1 Thessalonians 4:13
But I would not have you to be ignorant, brothers, concerning them which are asleep, that you sorrow not…
I. THE TRANSFORMATION OF DEATH.
1. From all the ancient heathen, and even, in part, from the Jewish world, there was a loud wailing of the bodies of the departed as over an utter ruin of life. Christianity teaches us that the dead are only asleep, and therefore in Christian grief there is no excess or despair. There is in this a whole revolution of the faith and hope of the world. The ideas of destruction, loss, unconsciousness, King of Terrors, cruel mower, prison keeper are gone. There is an evening of life as well as a morning. "Man goeth forth unto his labour until the evening," "and so He giveth His beloved sleep."
2. There has been much perplexity through forgetfulness of what sleep is. Men do not cease to live in sleep. It is only the suspension of direct relations with the sensible; a temporary change from which much advantage is derived. Death is sleep —
(1) as it is a cessation of conditions and escape from circumstances which waste power and wear and tire faculty. "The wicked cease from troubling," etc. "They rest from their labours."(2) As there is in it the gain of fresh power for future use. So far from suspending spiritual power, the change in our dependence upon the sensible and material increases and intensifies it. This is proved from dreams; and so is it in the thing signified.
(3) As its separations are to be followed by the resumption of holy fellowship — as its evening withdrawal is to be followed by a morning return.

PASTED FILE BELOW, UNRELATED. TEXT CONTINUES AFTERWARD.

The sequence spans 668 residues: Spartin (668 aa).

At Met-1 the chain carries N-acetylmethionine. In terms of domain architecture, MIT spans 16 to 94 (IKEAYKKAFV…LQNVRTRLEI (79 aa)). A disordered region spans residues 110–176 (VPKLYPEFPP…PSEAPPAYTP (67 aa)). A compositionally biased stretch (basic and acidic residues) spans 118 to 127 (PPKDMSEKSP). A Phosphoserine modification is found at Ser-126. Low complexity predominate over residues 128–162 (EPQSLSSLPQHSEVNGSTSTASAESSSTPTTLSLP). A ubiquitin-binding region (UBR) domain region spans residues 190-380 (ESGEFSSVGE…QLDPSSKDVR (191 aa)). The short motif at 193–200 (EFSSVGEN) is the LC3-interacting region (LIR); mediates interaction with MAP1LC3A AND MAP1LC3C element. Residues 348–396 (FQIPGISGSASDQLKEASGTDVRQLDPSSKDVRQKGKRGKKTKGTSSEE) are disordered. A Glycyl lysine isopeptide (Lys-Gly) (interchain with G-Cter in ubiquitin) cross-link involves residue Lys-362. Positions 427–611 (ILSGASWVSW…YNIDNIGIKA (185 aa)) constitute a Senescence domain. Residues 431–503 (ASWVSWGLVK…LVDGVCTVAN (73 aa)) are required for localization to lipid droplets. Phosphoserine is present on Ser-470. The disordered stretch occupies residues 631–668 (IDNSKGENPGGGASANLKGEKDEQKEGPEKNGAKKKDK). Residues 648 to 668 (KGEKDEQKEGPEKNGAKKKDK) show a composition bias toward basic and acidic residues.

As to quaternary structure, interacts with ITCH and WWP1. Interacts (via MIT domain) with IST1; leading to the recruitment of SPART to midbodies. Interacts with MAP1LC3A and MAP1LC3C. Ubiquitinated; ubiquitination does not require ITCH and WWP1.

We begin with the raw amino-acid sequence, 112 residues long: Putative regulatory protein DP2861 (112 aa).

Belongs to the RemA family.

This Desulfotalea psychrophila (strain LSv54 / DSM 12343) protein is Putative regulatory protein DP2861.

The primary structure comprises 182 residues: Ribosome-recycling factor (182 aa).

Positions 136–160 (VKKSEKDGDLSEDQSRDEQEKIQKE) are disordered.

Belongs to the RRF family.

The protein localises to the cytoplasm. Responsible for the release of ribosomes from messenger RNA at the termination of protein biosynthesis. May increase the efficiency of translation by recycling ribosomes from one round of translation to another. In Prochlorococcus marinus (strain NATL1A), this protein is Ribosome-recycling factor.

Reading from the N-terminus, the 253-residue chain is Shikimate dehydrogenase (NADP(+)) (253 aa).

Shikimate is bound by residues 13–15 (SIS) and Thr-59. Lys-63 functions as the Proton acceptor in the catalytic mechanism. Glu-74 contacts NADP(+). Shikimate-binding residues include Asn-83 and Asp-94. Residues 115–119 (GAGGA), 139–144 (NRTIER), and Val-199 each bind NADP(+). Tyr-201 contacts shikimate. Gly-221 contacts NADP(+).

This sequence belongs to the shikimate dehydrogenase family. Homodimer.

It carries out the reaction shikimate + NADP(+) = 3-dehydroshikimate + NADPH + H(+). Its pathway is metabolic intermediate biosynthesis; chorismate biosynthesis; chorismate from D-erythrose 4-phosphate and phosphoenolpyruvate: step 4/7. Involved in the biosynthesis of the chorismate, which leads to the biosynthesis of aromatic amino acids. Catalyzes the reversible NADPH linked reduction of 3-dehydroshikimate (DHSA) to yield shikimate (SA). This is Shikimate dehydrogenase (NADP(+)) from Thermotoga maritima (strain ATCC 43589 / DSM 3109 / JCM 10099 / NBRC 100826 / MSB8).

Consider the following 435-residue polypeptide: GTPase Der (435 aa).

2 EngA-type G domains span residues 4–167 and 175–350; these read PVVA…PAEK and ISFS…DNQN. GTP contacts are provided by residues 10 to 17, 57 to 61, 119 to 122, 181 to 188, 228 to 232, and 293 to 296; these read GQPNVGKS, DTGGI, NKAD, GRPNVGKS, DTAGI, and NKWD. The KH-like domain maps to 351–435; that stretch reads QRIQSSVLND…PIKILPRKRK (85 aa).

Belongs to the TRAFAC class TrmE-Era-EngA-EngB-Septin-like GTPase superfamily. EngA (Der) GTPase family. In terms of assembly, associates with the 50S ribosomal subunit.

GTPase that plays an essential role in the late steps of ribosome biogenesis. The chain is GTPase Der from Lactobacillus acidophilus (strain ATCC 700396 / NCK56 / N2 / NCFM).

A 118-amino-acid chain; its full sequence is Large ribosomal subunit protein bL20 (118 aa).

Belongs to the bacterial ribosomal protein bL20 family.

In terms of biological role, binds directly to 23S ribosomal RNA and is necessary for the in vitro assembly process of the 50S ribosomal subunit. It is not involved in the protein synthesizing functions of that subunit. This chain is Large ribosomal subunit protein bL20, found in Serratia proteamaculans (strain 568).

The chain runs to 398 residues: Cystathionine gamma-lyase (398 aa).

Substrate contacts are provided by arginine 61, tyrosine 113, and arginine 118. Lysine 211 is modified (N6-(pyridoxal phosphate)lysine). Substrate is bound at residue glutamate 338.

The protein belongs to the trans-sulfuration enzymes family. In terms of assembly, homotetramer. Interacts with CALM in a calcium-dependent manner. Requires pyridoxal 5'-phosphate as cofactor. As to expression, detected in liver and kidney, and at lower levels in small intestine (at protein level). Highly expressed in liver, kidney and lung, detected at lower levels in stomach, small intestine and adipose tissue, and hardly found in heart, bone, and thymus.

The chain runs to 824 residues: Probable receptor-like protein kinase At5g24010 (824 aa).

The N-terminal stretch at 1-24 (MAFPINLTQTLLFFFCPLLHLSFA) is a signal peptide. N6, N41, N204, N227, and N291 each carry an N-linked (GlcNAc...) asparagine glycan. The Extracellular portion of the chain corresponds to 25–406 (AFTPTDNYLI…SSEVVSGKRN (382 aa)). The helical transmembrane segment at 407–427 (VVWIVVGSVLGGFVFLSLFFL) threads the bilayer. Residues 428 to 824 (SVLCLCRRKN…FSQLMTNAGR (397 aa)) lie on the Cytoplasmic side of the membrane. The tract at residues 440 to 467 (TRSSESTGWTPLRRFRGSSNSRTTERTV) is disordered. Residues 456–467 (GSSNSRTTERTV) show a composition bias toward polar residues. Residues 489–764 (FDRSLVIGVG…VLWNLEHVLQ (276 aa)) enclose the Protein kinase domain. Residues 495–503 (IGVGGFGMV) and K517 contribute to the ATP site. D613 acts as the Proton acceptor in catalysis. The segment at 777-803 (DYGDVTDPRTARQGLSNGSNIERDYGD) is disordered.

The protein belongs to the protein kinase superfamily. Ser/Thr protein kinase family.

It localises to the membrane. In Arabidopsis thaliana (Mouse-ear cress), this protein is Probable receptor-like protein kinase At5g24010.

II. CONSEQUENT ON THIS TRANSFORMATION THERE IS A CHANGE IN THE FEELING OF THE BELIEVER REGARDING DEATH. "We sorrow not," etc. The wail of the heathen was a wail of despair; and the wail of the Hebrew saints, under the light of their imperfect economy, was often heart breaking. And there is much bitter grief in Christian homes arising partly from yielding to the susceptibilities, and partly from ignorance. But it is benumbing to faith, and dishonouring to the Lord of Life. But there is a natural human emotion tempered and directed by the light and grace of the Gospel. Sorrow is nature's tribute to her own weakness and dependence. When Jesus wept He sanctified our griefs. Christianity puts no undue strain on our nature. We may weep for our selves, but it is not to be absorbing, and is not to be wasted upon those who are present with the Lord.
III. THE GLAD ANTICIPATIONS WHICH CHRISTIANS ARE ENCOURAGED TO CHERISH. Mark —
1. Its glorious and stable foundation of fact. What Jesus did and suffered is the ground of a new future for humanity. Despair died when He died, and hope was born when He rose. "Because I live ye shall live also."
2. Complete resurrection glory and escape from helps power. It is impossible to fully explore the abundance of this revelation given by "the Word of the Lord." It was given to meet the actual need of those who mourned that through death their friends would be excluded from the triumph of Christ's second coming. The living will not take precedence, for the dead in Christ shall rise first.
3. The reunion of the dead and living with each other and the Lord (ver. 17).Conclusion;
1. What an attraction the glad and certain future should have for Christian hearts.
2. How glad and calm should our hearts be in anticipation of that future.
(W. H. Davison.)
Parallel VersesKJV: But I would not have you to be ignorant, brethren, concerning them which are asleep, that ye sorrow not, even as others which have no hope.